Homosexuality, adultery, fornication, and other sexual temptations are not sins because they run counter to nature. They are sins because they rebel against and contradict our loving creator’s original design of one man and one woman in covenant relationship for a lifetime (Genesis 2:22-25; Ephesians 5:22-33; Colossians 3:18, 19; and 1 Peter 3:1-7). The love and grace of Christ compel us to tenderly speak the truth to all, who like Nouwen, struggle with sexual identity.
J. K. Jones Jr. serves as pastor of spiritual formation with Eastview Christian Church in Normal, Illinois.
My Struggle with Writing This
I never wanted to write this article about Henri Nouwen. But when the editor asked me if I would consider putting together a piece on Nouwen’s struggle with same-sex attraction, my friendship with Mark Taylor and respect for his work convinced me to give it a try. Relationships are powerful. They often compel us to do that which we, otherwise, would not do.
Let me explain some of the reasons I did not want to write about Nouwen.
First, Nouwen is a lightning rod for many Christians. Some can’t comprehend why anyone who claims the name of Jesus would read, let alone quote, a Catholic priest. Numerous websites are devoted to identifying him with New Age thought and Eastern mystical practice.
I acknowledge that Nouwen doesn’t always square with my own theistic worldview and biblical interpretation, but I find in him an articulate and compelling voice.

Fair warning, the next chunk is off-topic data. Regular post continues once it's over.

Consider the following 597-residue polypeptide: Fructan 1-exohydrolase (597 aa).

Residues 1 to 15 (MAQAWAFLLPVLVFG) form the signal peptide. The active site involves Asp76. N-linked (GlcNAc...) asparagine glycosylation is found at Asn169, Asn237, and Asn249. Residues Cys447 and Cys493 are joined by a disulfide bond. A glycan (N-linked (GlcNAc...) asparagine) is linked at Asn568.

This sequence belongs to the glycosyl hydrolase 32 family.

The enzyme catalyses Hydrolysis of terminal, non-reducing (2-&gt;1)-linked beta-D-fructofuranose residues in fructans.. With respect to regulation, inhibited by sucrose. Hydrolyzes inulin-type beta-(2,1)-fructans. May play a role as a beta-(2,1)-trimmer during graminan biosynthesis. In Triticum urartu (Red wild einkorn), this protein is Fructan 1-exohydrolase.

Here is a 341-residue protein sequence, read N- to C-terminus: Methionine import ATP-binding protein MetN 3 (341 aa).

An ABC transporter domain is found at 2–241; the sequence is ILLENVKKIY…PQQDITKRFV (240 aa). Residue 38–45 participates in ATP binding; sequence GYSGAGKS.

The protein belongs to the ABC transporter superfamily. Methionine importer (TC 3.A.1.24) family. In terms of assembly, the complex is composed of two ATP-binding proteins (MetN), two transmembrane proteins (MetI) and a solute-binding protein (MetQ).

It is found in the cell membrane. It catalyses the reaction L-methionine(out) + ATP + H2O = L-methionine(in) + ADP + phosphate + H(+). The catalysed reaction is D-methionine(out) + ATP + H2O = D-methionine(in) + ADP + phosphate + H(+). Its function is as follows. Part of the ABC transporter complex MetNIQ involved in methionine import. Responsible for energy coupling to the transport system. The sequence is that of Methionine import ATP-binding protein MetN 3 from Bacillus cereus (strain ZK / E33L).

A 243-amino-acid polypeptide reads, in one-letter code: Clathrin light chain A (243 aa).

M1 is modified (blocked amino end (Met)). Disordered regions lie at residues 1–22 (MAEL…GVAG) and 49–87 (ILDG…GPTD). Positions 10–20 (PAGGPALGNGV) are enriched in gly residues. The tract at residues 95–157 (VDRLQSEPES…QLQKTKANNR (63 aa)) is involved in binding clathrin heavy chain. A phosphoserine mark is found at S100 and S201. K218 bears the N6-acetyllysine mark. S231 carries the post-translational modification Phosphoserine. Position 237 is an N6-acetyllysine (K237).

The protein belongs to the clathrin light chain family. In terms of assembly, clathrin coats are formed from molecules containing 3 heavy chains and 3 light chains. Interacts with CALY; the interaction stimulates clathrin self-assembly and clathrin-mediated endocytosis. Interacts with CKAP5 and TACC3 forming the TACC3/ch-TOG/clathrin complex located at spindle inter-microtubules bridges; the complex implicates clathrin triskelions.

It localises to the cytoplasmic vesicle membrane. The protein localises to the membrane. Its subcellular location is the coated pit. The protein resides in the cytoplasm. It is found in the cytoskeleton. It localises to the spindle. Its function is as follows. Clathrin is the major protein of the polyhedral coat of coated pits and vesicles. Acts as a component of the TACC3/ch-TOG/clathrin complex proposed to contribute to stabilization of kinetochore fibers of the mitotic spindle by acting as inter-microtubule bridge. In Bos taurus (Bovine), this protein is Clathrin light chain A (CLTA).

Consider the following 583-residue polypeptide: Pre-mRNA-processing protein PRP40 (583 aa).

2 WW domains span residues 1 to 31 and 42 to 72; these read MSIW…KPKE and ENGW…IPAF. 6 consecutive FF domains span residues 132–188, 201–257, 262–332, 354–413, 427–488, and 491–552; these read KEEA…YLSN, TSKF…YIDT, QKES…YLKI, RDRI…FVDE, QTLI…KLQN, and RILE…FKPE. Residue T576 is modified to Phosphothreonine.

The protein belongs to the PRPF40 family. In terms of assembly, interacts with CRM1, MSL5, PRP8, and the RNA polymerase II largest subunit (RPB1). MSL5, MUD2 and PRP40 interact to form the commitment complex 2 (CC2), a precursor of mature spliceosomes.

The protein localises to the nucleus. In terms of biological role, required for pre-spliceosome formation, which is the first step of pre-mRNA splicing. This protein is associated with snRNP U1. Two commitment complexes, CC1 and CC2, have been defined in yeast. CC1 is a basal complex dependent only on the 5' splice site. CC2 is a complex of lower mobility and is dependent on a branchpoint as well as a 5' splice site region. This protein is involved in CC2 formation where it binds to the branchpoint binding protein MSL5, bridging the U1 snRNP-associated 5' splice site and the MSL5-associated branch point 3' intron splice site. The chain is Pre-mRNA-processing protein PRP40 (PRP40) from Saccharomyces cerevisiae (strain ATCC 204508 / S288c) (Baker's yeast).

John Mogabgab served as Nouwen’s teaching, research, and editorial assistant at Yale from 1975 to 1980. Mogabgab was once asked what Nouwen was really like. Mogabgab carefully selected three words: available, generous, and sensitive. I tend to be drawn toward people like that. I accept that which is good in Nouwen’s writings, and I reject that which is not rightly handled according to the Scriptures. Don’t all disciples of Jesus do that?
Second, Nouwen is not only a lightning rod for criticism, but a barn-sized target for those who hear in his writings and teachings an acceptance of universalism (that is, people can come to God with or without Jesus) and a strong advocacy for Eastern meditation (that is, an emptying of the mind, rather than a filling of the mind with God’s Word).
Those critics have identified some troubling tendencies in Nouwen’s writings, justifiably pointing to specific sentences that don’t align with Scripture. However, and I say this repeatedly to my students, if we only read books we agree with, our reading will be anemic.
Third, Nouwen is a bewildering mixing bowl of Christian and non-Christian thought. Every person who explores the writings of this man has the demanding task of discerning what is true and what is false. Again, what author, outside of Scripture, says everything with complete accuracy all the time?
Fourth and finally, some Christians delight in finding what is false, while never searching for an ounce of gospel.